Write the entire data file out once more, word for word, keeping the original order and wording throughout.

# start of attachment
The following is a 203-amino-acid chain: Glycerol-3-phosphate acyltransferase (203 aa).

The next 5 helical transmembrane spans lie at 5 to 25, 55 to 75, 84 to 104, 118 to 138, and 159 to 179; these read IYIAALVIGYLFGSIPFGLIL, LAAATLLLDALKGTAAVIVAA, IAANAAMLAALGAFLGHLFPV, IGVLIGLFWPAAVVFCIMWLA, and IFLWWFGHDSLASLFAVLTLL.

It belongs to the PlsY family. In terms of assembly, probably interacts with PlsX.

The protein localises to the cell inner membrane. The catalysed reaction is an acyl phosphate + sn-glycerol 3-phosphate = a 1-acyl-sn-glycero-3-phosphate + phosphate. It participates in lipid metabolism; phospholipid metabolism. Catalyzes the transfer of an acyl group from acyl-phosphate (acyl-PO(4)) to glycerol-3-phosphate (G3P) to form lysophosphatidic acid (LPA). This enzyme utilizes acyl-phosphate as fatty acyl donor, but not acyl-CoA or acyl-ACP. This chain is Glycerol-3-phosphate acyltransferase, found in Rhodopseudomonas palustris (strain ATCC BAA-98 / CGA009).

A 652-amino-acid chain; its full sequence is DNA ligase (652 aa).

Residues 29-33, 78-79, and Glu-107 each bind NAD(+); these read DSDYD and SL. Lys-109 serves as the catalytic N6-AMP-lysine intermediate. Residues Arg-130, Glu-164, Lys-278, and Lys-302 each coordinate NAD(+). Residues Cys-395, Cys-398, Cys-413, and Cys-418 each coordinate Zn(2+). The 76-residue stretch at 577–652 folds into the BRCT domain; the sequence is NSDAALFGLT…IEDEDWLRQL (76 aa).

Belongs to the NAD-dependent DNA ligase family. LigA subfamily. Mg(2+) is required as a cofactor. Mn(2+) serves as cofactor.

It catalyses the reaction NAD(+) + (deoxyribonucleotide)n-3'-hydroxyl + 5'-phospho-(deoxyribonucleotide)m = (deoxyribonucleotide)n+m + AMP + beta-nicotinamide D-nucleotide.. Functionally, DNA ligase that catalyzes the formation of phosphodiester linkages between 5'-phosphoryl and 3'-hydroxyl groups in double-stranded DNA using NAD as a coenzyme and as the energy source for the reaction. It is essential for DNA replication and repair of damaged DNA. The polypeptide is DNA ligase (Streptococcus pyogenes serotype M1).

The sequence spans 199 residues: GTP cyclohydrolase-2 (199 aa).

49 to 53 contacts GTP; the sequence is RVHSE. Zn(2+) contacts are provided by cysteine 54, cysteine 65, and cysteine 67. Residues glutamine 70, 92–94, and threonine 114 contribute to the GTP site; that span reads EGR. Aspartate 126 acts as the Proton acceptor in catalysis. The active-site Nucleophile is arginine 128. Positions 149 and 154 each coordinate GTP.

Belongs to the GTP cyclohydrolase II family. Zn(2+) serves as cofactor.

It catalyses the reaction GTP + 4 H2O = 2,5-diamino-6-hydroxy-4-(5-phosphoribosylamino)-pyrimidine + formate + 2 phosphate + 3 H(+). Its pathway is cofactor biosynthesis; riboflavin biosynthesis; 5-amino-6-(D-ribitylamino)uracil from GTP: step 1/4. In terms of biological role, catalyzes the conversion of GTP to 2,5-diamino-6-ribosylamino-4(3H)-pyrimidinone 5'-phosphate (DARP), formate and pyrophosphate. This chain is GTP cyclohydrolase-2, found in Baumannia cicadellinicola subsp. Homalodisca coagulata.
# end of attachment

The following is a 203-amino-acid chain: Glycerol-3-phosphate acyltransferase (203 aa).

The next 5 helical transmembrane spans lie at 5 to 25, 55 to 75, 84 to 104, 118 to 138, and 159 to 179; these read IYIAALVIGYLFGSIPFGLIL, LAAATLLLDALKGTAAVIVAA, IAANAAMLAALGAFLGHLFPV, IGVLIGLFWPAAVVFCIMWLA, and IFLWWFGHDSLASLFAVLTLL.

It belongs to the PlsY family. In terms of assembly, probably interacts with PlsX.

The protein localises to the cell inner membrane. The catalysed reaction is an acyl phosphate + sn-glycerol 3-phosphate = a 1-acyl-sn-glycero-3-phosphate + phosphate. It participates in lipid metabolism; phospholipid metabolism. Catalyzes the transfer of an acyl group from acyl-phosphate (acyl-PO(4)) to glycerol-3-phosphate (G3P) to form lysophosphatidic acid (LPA). This enzyme utilizes acyl-phosphate as fatty acyl donor, but not acyl-CoA or acyl-ACP. This chain is Glycerol-3-phosphate acyltransferase, found in Rhodopseudomonas palustris (strain ATCC BAA-98 / CGA009).

A 652-amino-acid chain; its full sequence is DNA ligase (652 aa).

Residues 29-33, 78-79, and Glu-107 each bind NAD(+); these read DSDYD and SL. Lys-109 serves as the catalytic N6-AMP-lysine intermediate. Residues Arg-130, Glu-164, Lys-278, and Lys-302 each coordinate NAD(+). Residues Cys-395, Cys-398, Cys-413, and Cys-418 each coordinate Zn(2+). The 76-residue stretch at 577–652 folds into the BRCT domain; the sequence is NSDAALFGLT…IEDEDWLRQL (76 aa).

Belongs to the NAD-dependent DNA ligase family. LigA subfamily. Mg(2+) is required as a cofactor. Mn(2+) serves as cofactor.

It catalyses the reaction NAD(+) + (deoxyribonucleotide)n-3'-hydroxyl + 5'-phospho-(deoxyribonucleotide)m = (deoxyribonucleotide)n+m + AMP + beta-nicotinamide D-nucleotide.. Functionally, DNA ligase that catalyzes the formation of phosphodiester linkages between 5'-phosphoryl and 3'-hydroxyl groups in double-stranded DNA using NAD as a coenzyme and as the energy source for the reaction. It is essential for DNA replication and repair of damaged DNA. The polypeptide is DNA ligase (Streptococcus pyogenes serotype M1).

The sequence spans 199 residues: GTP cyclohydrolase-2 (199 aa).

49 to 53 contacts GTP; the sequence is RVHSE. Zn(2+) contacts are provided by cysteine 54, cysteine 65, and cysteine 67. Residues glutamine 70, 92–94, and threonine 114 contribute to the GTP site; that span reads EGR. Aspartate 126 acts as the Proton acceptor in catalysis. The active-site Nucleophile is arginine 128. Positions 149 and 154 each coordinate GTP.

Belongs to the GTP cyclohydrolase II family. Zn(2+) serves as cofactor.

It catalyses the reaction GTP + 4 H2O = 2,5-diamino-6-hydroxy-4-(5-phosphoribosylamino)-pyrimidine + formate + 2 phosphate + 3 H(+). Its pathway is cofactor biosynthesis; riboflavin biosynthesis; 5-amino-6-(D-ribitylamino)uracil from GTP: step 1/4. In terms of biological role, catalyzes the conversion of GTP to 2,5-diamino-6-ribosylamino-4(3H)-pyrimidinone 5'-phosphate (DARP), formate and pyrophosphate. This chain is GTP cyclohydrolase-2, found in Baumannia cicadellinicola subsp. Homalodisca coagulata.